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  4. Chemist Leif Tronstad helped with sabotaging the heavy water plant at Vemork in Norway.

    https://en.wikipedia.org/wiki/Leif_Tronstad#Heavy_water_sabotage

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  5. Youyou Tu took did her own n=1 Phase 1 trials: https://en.wikipedia.org/wiki/Tu_Youyou#Background

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  6. Why not ask Donna Nelson to first concern herself about improving the perception which chemists have about their profession (and employment) before trying to sell it to the public? How clinton-esque of her.

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  7. Read the history of fluorine isolation, which is littered with corpses and wounded. Any chemist who has worked for any length of time has been at least mildly poisoned. Bunsen ran a glass tube out the lab window to breathe through when he did experiments with gaseous As compounds, and lost an eye.

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  8. Is it just me, or does soliciting stories of chemists willingly facing danger seem particularly tone deaf in light of recent incidents in academia. Many graduate students are unwittingly facing poorly mitigated risks every day, relying on luck to get out unscathed.

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  9. With CafeChemist's comment in mind, I'd like to mention that in my first year of grad school I did a very large scale Chichibabin amination, and some of the sodium amide fell on the hot plate when I was transferring about a hundred grams of it very unsafely like a first year grad student noob, and everything burst on fire and the main reaction flask with the solvent also started burning. I took off my lab coat and smothered the flames with it in about five seconds, and took out some small fires with my hands. Only got a few burns and still a very good yield.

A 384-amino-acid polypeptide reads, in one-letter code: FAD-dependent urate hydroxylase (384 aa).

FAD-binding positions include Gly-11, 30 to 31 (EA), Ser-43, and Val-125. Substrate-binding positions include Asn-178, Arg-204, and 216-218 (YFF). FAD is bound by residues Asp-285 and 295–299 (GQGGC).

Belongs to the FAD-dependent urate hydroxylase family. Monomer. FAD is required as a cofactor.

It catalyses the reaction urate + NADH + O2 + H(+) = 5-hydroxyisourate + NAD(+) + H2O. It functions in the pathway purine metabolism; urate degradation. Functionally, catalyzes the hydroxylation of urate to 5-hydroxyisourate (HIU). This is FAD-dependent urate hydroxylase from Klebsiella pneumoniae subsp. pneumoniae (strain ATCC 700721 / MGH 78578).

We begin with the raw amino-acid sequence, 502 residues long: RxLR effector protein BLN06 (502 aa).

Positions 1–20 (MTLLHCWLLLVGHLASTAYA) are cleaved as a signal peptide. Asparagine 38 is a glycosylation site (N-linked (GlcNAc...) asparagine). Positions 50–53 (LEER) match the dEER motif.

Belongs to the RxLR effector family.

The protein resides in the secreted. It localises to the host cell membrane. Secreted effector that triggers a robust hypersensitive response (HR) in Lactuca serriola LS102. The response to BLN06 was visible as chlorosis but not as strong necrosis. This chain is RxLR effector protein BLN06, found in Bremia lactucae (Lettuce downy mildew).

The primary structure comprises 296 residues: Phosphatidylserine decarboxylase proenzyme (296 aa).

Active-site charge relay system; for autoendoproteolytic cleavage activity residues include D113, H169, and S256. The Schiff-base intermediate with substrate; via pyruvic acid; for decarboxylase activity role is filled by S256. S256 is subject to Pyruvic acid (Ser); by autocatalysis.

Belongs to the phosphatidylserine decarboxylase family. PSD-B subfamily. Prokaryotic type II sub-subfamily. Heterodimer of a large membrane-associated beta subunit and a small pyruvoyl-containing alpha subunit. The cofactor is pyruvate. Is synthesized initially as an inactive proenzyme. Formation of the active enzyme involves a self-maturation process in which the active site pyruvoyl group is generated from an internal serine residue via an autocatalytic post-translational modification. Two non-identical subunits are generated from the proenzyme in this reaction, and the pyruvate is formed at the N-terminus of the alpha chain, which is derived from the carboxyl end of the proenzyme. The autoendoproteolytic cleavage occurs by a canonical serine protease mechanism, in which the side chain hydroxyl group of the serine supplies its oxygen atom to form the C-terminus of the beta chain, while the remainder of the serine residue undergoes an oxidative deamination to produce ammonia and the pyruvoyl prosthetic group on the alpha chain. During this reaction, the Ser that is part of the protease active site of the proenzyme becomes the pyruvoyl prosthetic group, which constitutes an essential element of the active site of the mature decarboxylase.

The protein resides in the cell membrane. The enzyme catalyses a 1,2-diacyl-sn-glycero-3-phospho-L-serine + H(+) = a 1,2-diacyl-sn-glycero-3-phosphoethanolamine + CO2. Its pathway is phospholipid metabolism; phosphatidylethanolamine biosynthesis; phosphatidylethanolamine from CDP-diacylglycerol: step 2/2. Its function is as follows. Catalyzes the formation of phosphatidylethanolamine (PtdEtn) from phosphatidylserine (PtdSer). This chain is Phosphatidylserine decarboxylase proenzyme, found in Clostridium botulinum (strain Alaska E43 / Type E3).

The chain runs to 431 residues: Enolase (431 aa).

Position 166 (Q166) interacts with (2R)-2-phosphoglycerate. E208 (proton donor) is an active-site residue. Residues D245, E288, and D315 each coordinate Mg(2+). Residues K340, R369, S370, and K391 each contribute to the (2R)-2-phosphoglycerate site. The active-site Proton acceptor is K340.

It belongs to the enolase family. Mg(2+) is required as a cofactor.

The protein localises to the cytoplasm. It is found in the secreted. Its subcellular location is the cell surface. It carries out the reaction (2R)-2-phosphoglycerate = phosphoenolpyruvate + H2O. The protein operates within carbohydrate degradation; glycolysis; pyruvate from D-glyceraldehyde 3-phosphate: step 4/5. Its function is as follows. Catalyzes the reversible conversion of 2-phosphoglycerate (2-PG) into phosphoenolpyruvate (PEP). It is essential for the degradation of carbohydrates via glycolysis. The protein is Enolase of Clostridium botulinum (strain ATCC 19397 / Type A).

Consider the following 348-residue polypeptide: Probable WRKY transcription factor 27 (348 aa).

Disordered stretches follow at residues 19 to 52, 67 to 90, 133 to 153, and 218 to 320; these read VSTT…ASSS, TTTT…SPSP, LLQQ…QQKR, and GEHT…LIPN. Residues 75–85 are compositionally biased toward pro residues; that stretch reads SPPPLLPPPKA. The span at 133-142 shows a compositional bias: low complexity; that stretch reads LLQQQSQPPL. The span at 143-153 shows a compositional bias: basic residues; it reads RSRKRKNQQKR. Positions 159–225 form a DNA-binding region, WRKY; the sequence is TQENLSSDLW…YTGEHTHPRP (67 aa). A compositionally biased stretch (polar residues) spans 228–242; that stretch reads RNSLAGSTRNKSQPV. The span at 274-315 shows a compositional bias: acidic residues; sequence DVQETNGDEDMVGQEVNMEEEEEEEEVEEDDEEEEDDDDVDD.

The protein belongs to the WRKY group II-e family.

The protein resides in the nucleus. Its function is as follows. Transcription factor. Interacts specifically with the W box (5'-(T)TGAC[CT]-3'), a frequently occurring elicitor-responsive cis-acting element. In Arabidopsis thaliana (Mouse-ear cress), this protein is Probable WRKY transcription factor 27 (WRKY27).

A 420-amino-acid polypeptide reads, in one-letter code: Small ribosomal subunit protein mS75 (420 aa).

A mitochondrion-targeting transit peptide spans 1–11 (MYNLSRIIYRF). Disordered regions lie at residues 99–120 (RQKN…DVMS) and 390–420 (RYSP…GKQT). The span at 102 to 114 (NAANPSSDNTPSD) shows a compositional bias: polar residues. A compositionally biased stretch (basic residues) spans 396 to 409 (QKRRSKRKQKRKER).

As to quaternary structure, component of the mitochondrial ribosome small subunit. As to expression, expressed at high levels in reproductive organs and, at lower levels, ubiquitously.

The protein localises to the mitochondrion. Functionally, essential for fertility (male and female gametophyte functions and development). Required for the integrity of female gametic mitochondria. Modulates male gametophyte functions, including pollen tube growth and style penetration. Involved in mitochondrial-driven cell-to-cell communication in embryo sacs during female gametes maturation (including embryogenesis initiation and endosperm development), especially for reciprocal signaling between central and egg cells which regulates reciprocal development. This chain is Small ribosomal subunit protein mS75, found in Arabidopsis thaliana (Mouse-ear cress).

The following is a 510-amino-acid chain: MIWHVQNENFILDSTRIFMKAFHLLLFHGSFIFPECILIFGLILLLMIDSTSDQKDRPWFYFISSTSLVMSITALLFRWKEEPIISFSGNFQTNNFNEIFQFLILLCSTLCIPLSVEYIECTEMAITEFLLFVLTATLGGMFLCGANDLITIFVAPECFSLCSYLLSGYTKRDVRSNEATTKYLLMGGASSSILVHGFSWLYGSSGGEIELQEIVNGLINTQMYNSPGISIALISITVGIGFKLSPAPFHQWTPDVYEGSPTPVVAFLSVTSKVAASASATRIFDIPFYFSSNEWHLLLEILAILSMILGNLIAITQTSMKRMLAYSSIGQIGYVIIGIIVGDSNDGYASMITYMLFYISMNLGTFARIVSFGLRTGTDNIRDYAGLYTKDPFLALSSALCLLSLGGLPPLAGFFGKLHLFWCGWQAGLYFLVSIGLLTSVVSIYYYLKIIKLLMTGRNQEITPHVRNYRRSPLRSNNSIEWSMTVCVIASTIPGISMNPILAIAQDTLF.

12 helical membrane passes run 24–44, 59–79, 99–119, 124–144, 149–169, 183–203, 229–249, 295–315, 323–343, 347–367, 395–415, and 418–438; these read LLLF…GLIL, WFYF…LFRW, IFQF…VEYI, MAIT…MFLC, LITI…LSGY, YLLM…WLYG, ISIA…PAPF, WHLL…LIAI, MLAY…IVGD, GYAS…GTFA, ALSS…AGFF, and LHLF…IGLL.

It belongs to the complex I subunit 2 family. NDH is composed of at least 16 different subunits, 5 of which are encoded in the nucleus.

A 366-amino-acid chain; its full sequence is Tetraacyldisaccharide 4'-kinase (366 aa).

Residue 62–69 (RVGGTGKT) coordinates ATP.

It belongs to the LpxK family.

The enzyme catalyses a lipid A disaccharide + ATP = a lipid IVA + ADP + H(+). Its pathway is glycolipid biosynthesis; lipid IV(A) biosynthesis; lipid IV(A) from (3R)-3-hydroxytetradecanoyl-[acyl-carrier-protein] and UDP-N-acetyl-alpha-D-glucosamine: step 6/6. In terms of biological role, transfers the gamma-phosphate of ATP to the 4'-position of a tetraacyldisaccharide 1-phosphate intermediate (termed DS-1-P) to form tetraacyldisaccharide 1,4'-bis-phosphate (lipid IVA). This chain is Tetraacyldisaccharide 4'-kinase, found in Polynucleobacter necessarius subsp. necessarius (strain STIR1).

Also, once a year I did a reflux of about 1L of tert-butyl lithium in pentane for about a week in order to get my starting material. The dangerous part was in the quenching and one time half of it flew to the top of my hood. I wised up and started using heptane after that. During my postdoc one day I was planning to come in early and do some experiments, but I played Civilization the night before and drank a couple of beers while playing it, so overslept. I came in at 10am to find the lab all blown up, especially the hood next to me and my own hood. All the windows were blown out too and the ventilation system in the room crashed to the floor from the ceiling. The perpetrator miraculously survived without much injury. That's an example of risking your life if you come in to work on time for sure.

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  10. My memory isn't working at this time of the morning. Who was that male Iraqi(?) academic chemist, possibly department head, whose life and family were threatened by ISIS, who wanted to get their hands on certain chemicals? Extraordinary bravery beyond what any of the rest of us could do. I think they murdered people in that department in the end.